Reducing Human Elephant Conflict
The Gajanana campaign for wild elephants crowd funded Rs 73,122. The campaign is now closed. WRCS and IWC thank all members of IWC who contributed to the cause.
How will the money be used?
Wildlife Research and Conservation Society(WRCS) has been advocating and training villagers on the periphery of forests with elephants to use natural methods for mitigating human-elephant conflicts.
Man and elephant co-existence dates back to over 4000 years ago when elephants were integrated into cultural, religious and social lives of humans. Elephants require large areas for food and shelter. However, with increasing human influences in forest
areas, the elephants are left with little choice but to come near human habitations and feed on luscious crops on the forest boundary causing serious social and economic damage to the farmers in the region. In such areas, local farmers perceive elephants as
their enemy and want to get rid of them.
Since 2010, Wildlife Research and Conservation Society (WRCS) is implementing community-based conflict management approach in North Kanara District in Karnataka wherein local farmers are trained in using simple and low cost crop protection methods. Till
date, over 400 farmers are using the methods to protect their crops from elephants. Alongside, they are also training the local women in making elephant-themed handicraft items. WRCS is helping in marketing the products and the proceeds of the sale are directed
to the women’s groups. Through this initiative, local communities are able to generate income through elephants and have begun to view elephants as a friend and not as an enemy. This positive image makeover of elephants is proving to be most useful in securing
their future in human-dominated areas.
This mother and calf were captured from a region prone to human elephant conflict. They will never live freely in the forests - both will always remain in captivity.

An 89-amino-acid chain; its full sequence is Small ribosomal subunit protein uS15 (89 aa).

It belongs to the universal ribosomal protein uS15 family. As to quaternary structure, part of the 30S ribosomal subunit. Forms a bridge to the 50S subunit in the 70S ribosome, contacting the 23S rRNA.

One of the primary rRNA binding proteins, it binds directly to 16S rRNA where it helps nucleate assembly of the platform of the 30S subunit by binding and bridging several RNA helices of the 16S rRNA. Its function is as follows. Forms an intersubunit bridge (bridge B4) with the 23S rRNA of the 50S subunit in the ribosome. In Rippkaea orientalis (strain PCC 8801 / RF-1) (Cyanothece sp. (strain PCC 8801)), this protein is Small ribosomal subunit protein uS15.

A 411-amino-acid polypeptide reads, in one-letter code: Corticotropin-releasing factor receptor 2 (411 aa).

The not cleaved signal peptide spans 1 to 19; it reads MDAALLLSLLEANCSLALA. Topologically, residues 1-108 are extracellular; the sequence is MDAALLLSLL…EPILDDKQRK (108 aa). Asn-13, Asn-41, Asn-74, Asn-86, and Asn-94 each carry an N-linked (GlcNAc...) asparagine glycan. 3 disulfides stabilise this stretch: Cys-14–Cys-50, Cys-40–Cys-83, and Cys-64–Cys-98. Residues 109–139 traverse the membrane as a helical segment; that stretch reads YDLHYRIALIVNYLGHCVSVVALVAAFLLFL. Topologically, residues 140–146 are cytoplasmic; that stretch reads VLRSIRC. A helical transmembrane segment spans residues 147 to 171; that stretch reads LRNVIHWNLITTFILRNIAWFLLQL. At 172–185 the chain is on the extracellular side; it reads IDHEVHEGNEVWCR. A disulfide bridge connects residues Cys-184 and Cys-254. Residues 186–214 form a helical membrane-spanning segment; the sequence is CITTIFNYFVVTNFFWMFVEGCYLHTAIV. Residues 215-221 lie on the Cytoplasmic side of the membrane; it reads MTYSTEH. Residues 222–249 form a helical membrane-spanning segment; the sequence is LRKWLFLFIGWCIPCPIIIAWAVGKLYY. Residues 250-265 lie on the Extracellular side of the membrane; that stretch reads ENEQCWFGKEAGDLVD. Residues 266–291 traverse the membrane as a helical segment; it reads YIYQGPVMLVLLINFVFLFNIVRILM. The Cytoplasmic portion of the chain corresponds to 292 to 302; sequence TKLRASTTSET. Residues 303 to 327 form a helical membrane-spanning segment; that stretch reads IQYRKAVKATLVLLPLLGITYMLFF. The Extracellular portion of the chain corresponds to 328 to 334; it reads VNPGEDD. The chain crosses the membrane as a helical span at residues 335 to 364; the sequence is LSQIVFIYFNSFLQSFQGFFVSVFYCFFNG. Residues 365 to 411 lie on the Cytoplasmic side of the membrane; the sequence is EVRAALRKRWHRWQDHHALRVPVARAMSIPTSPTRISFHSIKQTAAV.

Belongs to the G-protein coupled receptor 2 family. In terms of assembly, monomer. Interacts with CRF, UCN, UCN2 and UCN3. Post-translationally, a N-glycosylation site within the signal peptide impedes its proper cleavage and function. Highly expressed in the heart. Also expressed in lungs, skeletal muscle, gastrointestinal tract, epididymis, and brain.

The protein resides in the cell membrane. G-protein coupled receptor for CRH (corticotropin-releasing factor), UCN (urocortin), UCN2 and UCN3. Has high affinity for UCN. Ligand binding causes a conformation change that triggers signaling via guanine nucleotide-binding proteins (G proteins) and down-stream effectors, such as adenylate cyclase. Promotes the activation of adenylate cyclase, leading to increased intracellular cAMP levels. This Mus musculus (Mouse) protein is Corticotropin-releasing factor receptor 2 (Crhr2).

At WRCS, they build the capacity of farmers in protecting their own crops using simple low cost methods such as the trip alarms and bee hive fences, so that elephants do not enter their farms and damage their crops. The equation
is simple: Safe Crops = Happy Farmers = Safe Elephants.
The money raised in the Gajanana campaign will be used to purchase crop protection measures such as sirens, powerful torches and trip alarms that will help the farmers in securing their crops. This will prevent elephants from getting into conflict with
farmers and save them from being captured or electrocuted.
The farmer is holding a trip alarm bell. If elephants enter the farm at night an alarm bell is triggered by a trip wire placed in its path. The farmer quickly rushes to the farm and drives the elephant away, and his crops are protected for one more day.
This a bee hive fence on the boundary of farms. Each log has a bee colony and is protected by a roof. Elephants are afraid of bees. These fences protect the farms from damage by elephants
The photo shows lovely and talented ladies of North Kanara district working on elephant-themed handicraft items. WRCS is training them in making elephant themed handicraft such as tote bags, canvas bags, t-shirts, keychain, pillow covers,, soft elephant
toys The finished goods are marketed by WRCS so they get the proceeds of the sale. Elephants are now viewed as income provider for the local communities. This way it helps to offset any losses they incur due to elephants.